I hit a road block in my college major – I somehow managed to box myself in to needing only about 6 classes to finish my B.A. in public relations, but just about each of those classes was a prerequisite for the other, so I was looking at about two more years to finish a four-year degree I had already been in for four years.

A good buddy of mine suggested I look at switching majors to political science just to complete my degree, something he’d recently done – when I audited the classes I took, sure enough, my love of history and philosophy as electives made a poli sci degree attainable in a little less than a year.  And, well, I reasoned, maybe I could go to law school afterward, and that would be how I impacted the world.

The year 2004 rolled around, and with it a presidential election, and as it happened, the friend I’d made during the circuit judge campaign who had headed up UF College Republicans had become head of the County Republican Party.  I parlayed that into a credited internship to work on the Bush-Cheney reelection campaign for my buddy and me, and my emphasis within my political science major became political campaigning.

Meanwhile, I’d been a year into being a full-time youth director, and it was taking a toll.  I was pretty spent.  I’d been devouring the Bible to come up with lessons and, as one becomes more familiar with scripture, one tends to start asking ones’ self some serious questions.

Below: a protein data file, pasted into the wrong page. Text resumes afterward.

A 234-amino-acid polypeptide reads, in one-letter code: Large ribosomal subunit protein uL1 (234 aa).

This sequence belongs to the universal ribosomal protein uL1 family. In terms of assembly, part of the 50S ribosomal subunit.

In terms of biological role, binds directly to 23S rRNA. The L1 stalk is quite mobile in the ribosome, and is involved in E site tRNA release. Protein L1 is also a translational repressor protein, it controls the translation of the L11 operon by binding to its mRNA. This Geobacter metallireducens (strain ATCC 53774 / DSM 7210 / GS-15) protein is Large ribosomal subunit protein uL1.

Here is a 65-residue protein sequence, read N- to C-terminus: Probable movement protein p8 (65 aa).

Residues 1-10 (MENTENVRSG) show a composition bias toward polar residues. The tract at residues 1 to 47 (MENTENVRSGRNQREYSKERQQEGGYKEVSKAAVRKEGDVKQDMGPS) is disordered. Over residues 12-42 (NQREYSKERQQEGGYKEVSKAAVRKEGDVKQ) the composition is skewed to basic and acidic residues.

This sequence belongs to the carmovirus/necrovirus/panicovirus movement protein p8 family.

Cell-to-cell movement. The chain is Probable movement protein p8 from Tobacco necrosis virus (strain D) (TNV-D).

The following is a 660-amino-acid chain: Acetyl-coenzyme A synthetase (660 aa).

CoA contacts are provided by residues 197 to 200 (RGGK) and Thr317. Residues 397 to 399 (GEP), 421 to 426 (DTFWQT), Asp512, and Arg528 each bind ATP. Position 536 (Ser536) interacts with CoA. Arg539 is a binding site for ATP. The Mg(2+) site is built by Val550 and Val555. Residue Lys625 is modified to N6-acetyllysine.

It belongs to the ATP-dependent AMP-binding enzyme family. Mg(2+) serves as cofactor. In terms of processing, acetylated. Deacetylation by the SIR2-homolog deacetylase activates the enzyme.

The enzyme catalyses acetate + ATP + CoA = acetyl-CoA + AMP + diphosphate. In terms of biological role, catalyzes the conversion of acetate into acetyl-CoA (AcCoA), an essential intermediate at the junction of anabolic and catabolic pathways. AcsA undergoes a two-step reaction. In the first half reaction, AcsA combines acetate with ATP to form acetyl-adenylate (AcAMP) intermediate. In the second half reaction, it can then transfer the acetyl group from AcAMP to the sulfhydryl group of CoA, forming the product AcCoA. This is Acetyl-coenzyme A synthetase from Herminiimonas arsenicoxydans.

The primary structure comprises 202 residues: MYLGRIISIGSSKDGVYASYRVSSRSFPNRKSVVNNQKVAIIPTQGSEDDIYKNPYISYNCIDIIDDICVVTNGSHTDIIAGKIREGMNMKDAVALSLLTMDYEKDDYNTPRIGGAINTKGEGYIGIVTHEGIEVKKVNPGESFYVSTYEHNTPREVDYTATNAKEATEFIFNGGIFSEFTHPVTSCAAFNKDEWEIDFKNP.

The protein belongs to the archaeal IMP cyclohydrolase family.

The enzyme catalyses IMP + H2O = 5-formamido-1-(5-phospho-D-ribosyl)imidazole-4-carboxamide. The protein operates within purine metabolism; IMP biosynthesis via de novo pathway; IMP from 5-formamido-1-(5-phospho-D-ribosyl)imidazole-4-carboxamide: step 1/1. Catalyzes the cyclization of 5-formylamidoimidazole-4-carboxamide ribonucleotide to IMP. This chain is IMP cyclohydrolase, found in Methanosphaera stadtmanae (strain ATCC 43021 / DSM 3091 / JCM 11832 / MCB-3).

I was running on empty spiritually – where was the God who was so active in scripture to help give me energy to do his ministry?  On top of that, church worship began feeling completely dead to me – like a meeting of a rotary club instead of something alive and directly interacting with God as described in scripture.  And on top of that, I was personally frustrated with my life – I was burnt out, stressed, directionless, and lonely.

That carried on for about another year while I kept asking God for help and, by all appearances, he remained silent.  So, I inadvertently sabotaged myself.  I took my happiness into my own hands; resigned as youth director; and entered into an unhealthy romantic relationship I had no business being in.

I graduated from college in December 2005 and had absolutely no idea what to do with my life.  I’d started looking for life in church outside my own tradition, wondering if there were any Christians who had some sort of more spiritual connection with God that weren’t nuts like I thought the Pentecostals were.  And the unhealthy romantic relationship continued and developed into love.